I would suggest not to make this into a discussion of sexism in folklore and gamedesign. There is a place for that important topic - propably in a thread specifically created for this purpose - but it does the contestant a disservice to do it here.

I agree that the judge shouldn't have brought up the creature's lack of inherent cultural sexism as a shortcoming in the contestant's design. :D

Liberty's Edge

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Pathfinder Adventure, Adventure Path, Companion, Lost Omens, Rulebook Subscriber

I salute the fortitude demonstrated by the contestant in not reacting to the heavy derail of this thread by so many posters.

I hope we can now go back to evaluating the monster on its own merits.

This monster occupies a creative and interesting niche, and it's a monster I'd like to spring on players, as it would be a bit of a surprise. It reads well, too.

I admit I don't know much Golarion lore, so I have nothing to offer regarding its connection to Rahadoum, etc.

RPG Superstar 2014 Top 16, RPG Superstar 2012 Top 16

I gave Nick some feedback during development, so my comments will be a bit limited on this one...

Name's a real-world monster. It's got a nice sound to it, IMO, which isn't always true of real-world monsters, though.

Nice, creepy, evocative description.

I like the write-up, which I think gives me more than enough to use it as a GM. It's well tied in to Golarion and has several options for how it could be used as a villain. I think its attempt to help others is a great twist; one with a well-tailored cause of death showing up to help a PC would be great as all the other PCs try to stop it. I think it's interesting the slightly parallel design between this and the tatterghoul, both of which are strong in very different ways.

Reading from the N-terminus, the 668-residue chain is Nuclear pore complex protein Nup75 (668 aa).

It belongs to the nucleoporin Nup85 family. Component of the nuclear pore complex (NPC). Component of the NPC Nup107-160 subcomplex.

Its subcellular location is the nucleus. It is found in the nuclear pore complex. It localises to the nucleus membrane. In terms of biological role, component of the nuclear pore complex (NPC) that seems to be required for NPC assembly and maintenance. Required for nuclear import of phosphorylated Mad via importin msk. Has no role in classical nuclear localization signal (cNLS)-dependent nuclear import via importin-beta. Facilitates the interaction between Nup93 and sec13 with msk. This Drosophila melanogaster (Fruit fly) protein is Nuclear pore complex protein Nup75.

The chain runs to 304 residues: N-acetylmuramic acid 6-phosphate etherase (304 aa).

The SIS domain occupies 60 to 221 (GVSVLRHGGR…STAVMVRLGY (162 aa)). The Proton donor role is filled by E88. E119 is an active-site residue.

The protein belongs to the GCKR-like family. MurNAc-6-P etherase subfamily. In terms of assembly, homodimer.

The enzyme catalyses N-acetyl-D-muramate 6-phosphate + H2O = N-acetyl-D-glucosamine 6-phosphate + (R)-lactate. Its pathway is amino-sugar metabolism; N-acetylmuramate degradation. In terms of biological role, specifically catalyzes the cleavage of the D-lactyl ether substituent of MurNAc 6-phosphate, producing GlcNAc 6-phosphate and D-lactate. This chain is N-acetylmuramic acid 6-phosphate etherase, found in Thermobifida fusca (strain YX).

The collective noun's a good one again, IMO, creating images to me of a hospital ward.

I like the divine failure power -- messing with healing really messes with players (in a fun way, IMO).

Nicely done, Nick.

RPG Superstar Season 9 Top 32

In the interest of sharpening my skills I'll finally be chiming in on entries! I do a stream-of-consciousness style of review (just like my other critiques) and I will do my best not to read other folks' comments so as to not be influenced one way or the other. I believe creatures serve more than just a combat capacity, and removing choices from players (such as forcing them only into combat with a specific creature) is not Superstar design. Plus, who doesn't like outwitting/outsmarting/etc. a creature?


Name is interesting. Not sure what to make of it off the top of my head. I'm interested's got a spark to it as a word.

Great intro.

Another undead! Not a bad thing. There's a reason they are so used.

Senses and such look good.

And boom, a positive channeling disrupting an aura. I like it and it works.

Defense looks good.

Offense looks good and I'm glad it only gets the 2 claws since it's supposed to be weeping blood into them. I would have liked to see its claws have a different effect than energy drain to represent the blood it weeps being some sort of toxic or damaging thing.